'Robust plans' to reduce disruption at Wigan's hospitals as junior doctors strike for four days

Wigan’s health bosses are bracing for a busy few days as staff prepare to take further industrial action.
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Junior doctors in the British Medical Association are going on strike from 7am on Friday until 7am on Tuesday in their latest action in the ongoing dispute with the Government over pay.

Chiefs at Wrightington, Wigan and Leigh Teaching Hospitals NHS Foundation Trust (WWL) say they have put “robust plans” in place to minimise potential disruption.

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Prof Sanjay Arya, medical director and consultant cardiologist at Wrightington, Wigan and Leigh Teaching Hospitals NHS Foundation TrustProf Sanjay Arya, medical director and consultant cardiologist at Wrightington, Wigan and Leigh Teaching Hospitals NHS Foundation Trust
Prof Sanjay Arya, medical director and consultant cardiologist at Wrightington, Wigan and Leigh Teaching Hospitals NHS Foundation Trust
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Consultants will provide "Christmas Day cover”, which includes protecting emergency treatment, intensive care, newborn care, maternity, trauma and limited planned care.

People across the borough are being urged to help ease pressure on services during the strike by only going to hospital if essential.

WWL’s medical director Prof Sanjay Arya said: “We have seen a further increase in demand on our emergency department, with very high attendance figures putting our services under severe pressure, and whilst we are working hard within our hospitals and with partners from across health and social care within the Wigan borough, I must ask everyone to use our services appropriately.

“Patients should not put off seeking urgent or emergency care for life, limb and sight-threatening conditions, but we are once again asking people to use other NHS services available to ensure those with the most urgent and serious needs can be seen.

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“It’s really important that we are providing the right care for patients in the right place, and many of our patients are ready to return to their normal place of residence. Friends and loved ones of patients can help by supporting them through the discharge process, which will not only help to keep patients comfortable, but it will also free up hospital beds for our patients who desperately need acute care at WWL.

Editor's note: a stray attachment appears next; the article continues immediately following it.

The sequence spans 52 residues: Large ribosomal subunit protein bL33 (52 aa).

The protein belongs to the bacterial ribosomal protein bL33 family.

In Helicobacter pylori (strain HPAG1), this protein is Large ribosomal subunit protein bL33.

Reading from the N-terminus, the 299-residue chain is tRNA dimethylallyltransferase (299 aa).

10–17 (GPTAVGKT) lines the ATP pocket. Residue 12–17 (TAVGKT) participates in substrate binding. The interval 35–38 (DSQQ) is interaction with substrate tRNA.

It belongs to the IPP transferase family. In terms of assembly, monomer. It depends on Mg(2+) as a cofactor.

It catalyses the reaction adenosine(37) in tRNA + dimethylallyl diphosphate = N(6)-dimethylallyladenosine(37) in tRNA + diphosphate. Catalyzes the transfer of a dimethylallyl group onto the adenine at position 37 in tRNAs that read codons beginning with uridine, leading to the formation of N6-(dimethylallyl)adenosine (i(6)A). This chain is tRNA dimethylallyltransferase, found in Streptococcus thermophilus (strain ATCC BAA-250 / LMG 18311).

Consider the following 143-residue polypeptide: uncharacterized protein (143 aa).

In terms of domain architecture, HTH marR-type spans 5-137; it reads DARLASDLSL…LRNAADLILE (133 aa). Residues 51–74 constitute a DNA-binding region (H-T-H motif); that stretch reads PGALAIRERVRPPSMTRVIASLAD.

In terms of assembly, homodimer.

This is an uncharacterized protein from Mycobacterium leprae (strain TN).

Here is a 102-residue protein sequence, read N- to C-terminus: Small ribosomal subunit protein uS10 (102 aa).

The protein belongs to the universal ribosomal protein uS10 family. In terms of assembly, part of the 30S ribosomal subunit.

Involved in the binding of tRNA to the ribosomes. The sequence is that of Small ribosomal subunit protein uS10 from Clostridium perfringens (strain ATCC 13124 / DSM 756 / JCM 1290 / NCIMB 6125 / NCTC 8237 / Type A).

“We are doing everything we can to make sure patient safety, as always, remains our top priority, and with the support of the public and appropriate use of NHS services, we will be able to provide care and services for those who need it most.”

Dr Tim Dalton, co-chairman of the Healthier Wigan System Board, added: “Our NHS services will be extremely busy, not just during the strike days, but in these days building up to the industrial action and in the days and weeks following, which is why it is vitally important for everyone to access the most appropriate healthcare to suit their needs.

“By taking these positive actions, not only will this help people to get the care they need more quickly, but it will also ensure we are helping the most vulnerable members of our community, by freeing up urgent and emergency care services for those who truly need it.

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“We completely understand the frustrations of the public during times like these, and we are extremely grateful for the continued understanding and support.”

The strike will be followed by industrial action by consultants later this month, who are also fighting for improved pay.

Alternative sources of healthcare include NHS 111, pharmacies, GP surgeries, Greater Manchester Urgent Dental Care Service and the mental health helpline on 0800 953 0285.

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